Constitutional Court rules in favour of NGOs

Posted on February 23, 2010. Filed under: Courts |

BRAD BROCKMAN

This morning, the Constitutional Court ruled in favour of the coalition of NGOs – made up of the Centre for the Study of Violence and Reconciliation, Khulumani Support Group, International Centre for Transitional Justice, Institute for Justice and Reconciliation, South African History Archives Trust, Human Rights Media Centre, and the Freedom of Expression Institute – that challenged government on its Special Dispensation for Presidential Pardons process.

It sought to grant presidential pardons to persons convicted of political offenses committed up until 16 June 1999, who had not applied to the Truth and Reconciliation Commission (TRC )for amnesty. The process, which does not include the Schabir Shaik and Eugene de Kock pardon applications reported widely in the media, was initiated by former President Thabo Mbeki in November 2007 as a way, he said, of finishing off some of the “unfinished business” of the TRC and promoting national reconciliation and nation-building.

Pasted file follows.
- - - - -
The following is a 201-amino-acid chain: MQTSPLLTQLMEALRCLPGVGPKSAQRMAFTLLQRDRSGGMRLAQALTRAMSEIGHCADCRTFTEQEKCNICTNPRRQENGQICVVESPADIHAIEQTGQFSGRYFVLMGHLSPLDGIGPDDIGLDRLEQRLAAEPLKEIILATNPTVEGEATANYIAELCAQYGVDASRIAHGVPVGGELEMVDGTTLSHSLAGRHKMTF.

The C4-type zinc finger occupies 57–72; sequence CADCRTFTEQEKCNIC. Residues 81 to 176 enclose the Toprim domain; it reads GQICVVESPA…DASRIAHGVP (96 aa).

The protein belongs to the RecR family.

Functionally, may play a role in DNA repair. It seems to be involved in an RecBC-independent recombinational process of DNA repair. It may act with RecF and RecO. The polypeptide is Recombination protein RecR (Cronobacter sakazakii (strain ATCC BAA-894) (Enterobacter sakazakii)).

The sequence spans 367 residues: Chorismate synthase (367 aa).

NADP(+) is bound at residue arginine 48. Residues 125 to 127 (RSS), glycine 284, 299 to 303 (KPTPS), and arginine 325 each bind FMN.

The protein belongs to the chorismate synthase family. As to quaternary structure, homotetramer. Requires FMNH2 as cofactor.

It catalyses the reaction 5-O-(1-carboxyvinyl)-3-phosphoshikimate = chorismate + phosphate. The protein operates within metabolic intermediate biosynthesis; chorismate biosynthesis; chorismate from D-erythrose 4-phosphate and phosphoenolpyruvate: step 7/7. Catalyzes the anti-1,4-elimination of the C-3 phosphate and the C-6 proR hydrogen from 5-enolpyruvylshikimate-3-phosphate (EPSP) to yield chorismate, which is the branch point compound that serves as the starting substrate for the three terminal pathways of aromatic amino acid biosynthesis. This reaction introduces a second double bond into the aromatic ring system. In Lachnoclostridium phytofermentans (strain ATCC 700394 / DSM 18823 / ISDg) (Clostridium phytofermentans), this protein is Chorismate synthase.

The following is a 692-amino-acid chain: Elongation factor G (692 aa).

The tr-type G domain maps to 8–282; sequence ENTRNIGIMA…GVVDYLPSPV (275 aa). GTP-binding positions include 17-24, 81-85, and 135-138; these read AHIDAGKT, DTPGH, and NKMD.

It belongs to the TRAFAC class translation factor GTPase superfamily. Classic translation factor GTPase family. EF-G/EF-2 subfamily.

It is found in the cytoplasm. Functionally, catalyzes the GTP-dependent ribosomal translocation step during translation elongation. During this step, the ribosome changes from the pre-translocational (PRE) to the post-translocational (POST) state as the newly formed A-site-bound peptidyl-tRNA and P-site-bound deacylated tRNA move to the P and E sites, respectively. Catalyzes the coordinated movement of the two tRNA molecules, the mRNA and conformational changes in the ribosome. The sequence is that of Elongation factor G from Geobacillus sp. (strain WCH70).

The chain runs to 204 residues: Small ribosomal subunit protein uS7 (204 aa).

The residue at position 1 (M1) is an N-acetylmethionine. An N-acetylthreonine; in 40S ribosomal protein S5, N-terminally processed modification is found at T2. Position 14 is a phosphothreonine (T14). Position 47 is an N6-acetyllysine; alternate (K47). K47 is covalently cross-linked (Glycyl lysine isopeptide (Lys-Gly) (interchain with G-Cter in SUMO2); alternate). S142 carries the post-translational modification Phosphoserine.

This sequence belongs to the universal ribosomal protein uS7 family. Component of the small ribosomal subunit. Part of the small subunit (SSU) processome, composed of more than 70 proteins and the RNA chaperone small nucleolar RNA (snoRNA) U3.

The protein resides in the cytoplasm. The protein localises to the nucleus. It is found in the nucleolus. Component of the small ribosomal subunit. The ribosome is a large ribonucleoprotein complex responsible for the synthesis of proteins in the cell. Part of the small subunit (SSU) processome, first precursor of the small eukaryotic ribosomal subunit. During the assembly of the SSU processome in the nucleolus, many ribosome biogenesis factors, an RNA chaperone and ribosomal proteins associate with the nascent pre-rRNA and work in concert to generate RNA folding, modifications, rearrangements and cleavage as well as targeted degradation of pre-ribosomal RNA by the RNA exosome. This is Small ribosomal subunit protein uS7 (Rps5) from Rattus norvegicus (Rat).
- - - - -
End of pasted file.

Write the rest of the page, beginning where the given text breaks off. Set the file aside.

The process did not include victims however, and was conducted largely in secret. This despite that when he announced the process, Mbeki said that the process should be conducted “in an open and transparent manner” and would be guided by the “principles, criteria and spirit of the TRC, particularly its amnesty process.” Consequently, the coalition of NGOs, represented by the Legal Resources Centre, challenged the legality of the Special Dispensation process. This challenge, which was preceded by a long period of fruitless requests to the government to reform the process, was first heard in the High Court in April of 2009,  and then the Constitutional Court in November.

Justice Ngcobo of the Constitutional Court ruled that victims have a right to be heard before the President makes a decision to grant a pardon under the Special Dispensation.

This, because the stated aim of the Special Dispensation was to promote national reconciliation and national unity, and given our history, victim participation according to the principles of the TRC, is the only rational way of achieving these aims in this instance.

While a massive victory for victims, Justice Ngcobo emphasized that this ruling applies only to the Special Dispensation process, and not to the exercise of presidential pardons more generally.

To view the full Constitutional Court judgment, click here.

To read the media summary released by the Court, click here.

To read the Coalition’s press release, click here.

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